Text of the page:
Neil Gaiman and Charles Vess' Stardust: Being a Romance Within the Realms of Faerie
Neil Gaiman & Charles Vess
Vertigo, 2007 (2007)
Reviewed by Alex Telander
he fairy tales we grow up listening to and learning from our parents and family are usually old, centuries old, sometimes ancient; all with one thing in common: they have elements of truth in them taken from history. Every once in a while, a story will come along that seems like it is a great fairy tale like that of
Hansel and Gretel
; a story that has come down from history with those elements of truth, even though it has been imagined and created by a single writer and artist not too long ago.
is one of those stories: it feels like a fairy tale to be told and taught to children of all ages, everywhere, for generations to come.
et in the time of Queen Victoria, when Charles Dickens was serializing Oliver Twist, there is a small and quaint town called Wall. It sits on the very boundary between the human world and the world of Faerie. Naturally, there is a strong stone wall stretching across the edge of town, along this crucial boundary. There is one opening in the wall that is constantly under guard; the guard's duty is to let no one pass from the village of Wall through this hole and across the boundary into Faerie. Except that Dunstan Thorn, an occasional guard of the wall, wishes to see this magical world and one day sneaks through and into another world. He finds a market, an event that only happens every seven years at this location. There he encounters a beautiful woman who has been made a slave to a witch. She gives him a gift for a single kiss.
eturning to Wall, he knows he cannot stay away from the girl who will not leave his mind, and returns that night to her. They make love under the stars and then Dustan leaves the realm of Faerie and continues his ordinary life in Wall. Nine months later, a delivery is left on his doorstep. It is a newborn baby in a basket, along with an envelope with the name
on it. This is Dunstan's child, and the message in the envelope is for Tristran, his son, when he is old enough.
ears pass and Tristran grows into a young man living an ordinary life in Wall. A young woman, Victoria Forrester, has stolen his heart with her beauty and charm. They have known each other since they were children, but Tristran has been unable to confess his love. Then one night, under the stars, as they picnic together, they see a bright falling star plunge into the deep lands of Faerie. Tristran promises then to go out and bring back that fallen star for Victoria, as a token of his love. Victoria allows him, thinking it a joke, and says if he is not back in seven days she will marry the man who has asked for her hand.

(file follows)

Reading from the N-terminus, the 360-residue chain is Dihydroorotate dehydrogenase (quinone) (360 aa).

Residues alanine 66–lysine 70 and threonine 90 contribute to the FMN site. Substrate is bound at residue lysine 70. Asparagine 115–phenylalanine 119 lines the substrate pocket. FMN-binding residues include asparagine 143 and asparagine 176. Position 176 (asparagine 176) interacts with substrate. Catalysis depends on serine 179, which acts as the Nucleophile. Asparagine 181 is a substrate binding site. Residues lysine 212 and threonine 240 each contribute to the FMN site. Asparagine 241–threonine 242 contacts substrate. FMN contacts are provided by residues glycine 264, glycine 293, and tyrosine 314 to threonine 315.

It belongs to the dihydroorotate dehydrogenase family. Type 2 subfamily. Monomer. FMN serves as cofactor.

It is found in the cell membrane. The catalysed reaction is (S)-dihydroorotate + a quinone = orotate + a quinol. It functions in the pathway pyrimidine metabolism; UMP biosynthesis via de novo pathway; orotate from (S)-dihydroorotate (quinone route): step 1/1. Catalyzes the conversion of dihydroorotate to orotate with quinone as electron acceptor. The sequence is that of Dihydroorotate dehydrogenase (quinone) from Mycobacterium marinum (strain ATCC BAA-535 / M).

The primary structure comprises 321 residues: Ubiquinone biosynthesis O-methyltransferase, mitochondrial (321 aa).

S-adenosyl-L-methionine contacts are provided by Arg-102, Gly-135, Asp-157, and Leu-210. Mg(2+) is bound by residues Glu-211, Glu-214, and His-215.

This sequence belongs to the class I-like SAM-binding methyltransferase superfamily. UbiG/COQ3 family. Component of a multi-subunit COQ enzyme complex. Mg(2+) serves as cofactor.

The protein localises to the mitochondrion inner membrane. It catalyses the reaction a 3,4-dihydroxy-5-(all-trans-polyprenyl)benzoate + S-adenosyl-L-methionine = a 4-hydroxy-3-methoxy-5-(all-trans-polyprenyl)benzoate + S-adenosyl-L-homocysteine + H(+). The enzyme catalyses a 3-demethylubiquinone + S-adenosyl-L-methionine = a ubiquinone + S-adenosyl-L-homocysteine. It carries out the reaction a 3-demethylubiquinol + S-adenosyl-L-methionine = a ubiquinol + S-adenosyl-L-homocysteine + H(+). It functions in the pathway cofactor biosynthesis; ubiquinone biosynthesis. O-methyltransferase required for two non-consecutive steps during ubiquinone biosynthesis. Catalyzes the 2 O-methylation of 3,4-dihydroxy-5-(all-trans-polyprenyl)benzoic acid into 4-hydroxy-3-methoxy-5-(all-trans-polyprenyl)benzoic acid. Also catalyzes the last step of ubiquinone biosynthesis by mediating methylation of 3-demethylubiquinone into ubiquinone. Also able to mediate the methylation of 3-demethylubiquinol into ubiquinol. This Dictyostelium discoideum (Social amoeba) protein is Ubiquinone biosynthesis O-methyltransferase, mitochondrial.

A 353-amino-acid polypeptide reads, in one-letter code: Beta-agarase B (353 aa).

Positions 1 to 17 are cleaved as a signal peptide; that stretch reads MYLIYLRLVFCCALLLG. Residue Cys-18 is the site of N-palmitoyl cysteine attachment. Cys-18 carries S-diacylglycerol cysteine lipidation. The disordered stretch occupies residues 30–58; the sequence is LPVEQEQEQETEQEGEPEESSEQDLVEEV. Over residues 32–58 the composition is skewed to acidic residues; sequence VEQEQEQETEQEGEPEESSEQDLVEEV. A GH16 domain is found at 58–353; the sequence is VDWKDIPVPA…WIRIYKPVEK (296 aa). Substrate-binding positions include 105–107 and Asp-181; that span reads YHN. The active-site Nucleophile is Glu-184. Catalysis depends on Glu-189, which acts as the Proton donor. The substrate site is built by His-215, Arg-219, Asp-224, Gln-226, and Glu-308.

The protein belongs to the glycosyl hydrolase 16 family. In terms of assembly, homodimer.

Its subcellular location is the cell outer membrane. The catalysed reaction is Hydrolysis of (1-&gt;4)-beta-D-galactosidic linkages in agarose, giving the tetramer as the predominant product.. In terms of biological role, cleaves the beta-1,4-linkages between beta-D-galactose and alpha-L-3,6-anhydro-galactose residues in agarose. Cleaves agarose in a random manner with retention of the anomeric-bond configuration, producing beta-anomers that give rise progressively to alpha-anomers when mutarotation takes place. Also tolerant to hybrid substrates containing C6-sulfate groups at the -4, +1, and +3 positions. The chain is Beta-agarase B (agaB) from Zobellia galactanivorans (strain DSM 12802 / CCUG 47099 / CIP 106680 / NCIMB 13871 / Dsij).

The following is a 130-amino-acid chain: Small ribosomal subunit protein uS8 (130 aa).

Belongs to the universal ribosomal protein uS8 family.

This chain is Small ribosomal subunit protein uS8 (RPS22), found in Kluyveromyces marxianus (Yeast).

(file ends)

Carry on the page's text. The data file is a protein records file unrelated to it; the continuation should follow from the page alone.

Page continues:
o begins Tristran's adventure into the land of Faerie in search of the fallen star. Little does he know the fallen star is now a young girl who was knocked from the night sky by a jewel, an heirloom belonging to the King of Stormhold. The King lies on his deathbed with three of his seven remaining sons by his bedside. Whoever returns with the jewel will become king in his place. There are also three ancient witches who saw the star fall and seek it. If they return with the human form of the star, they can sacrifice her and regain their magical powers, their youth and beauty. And so Tristran must make this long journey, against all these odds; along the way he will meet many strange people – some friends, some enemies, some willing to do anything to get the star.
is a magical story that seems to possess elements of every fairytale ever told. With the relative success of the movie that did not do the original story justice, this new and beautiful hardcover edition is ideal for any Gaiman and/or Vess fan. But it is also the perfect gift for those family members wishing to tell this story to their children. Along with the wonderful layout and incredible illustrations full of color and life, this edition has unique illustrations by Vess never before seen in the development of
is a story you will want to have on your shelf for the rest of your life, to read yourself on cold rainy nights, or to read to your children and your children's children. It is a story to be told many times over.
Note: Opinions expressed in reviews and articles on this site are those of the author(s) and not necessarily those of BookLoons.
Find more Teens books on our
or in our book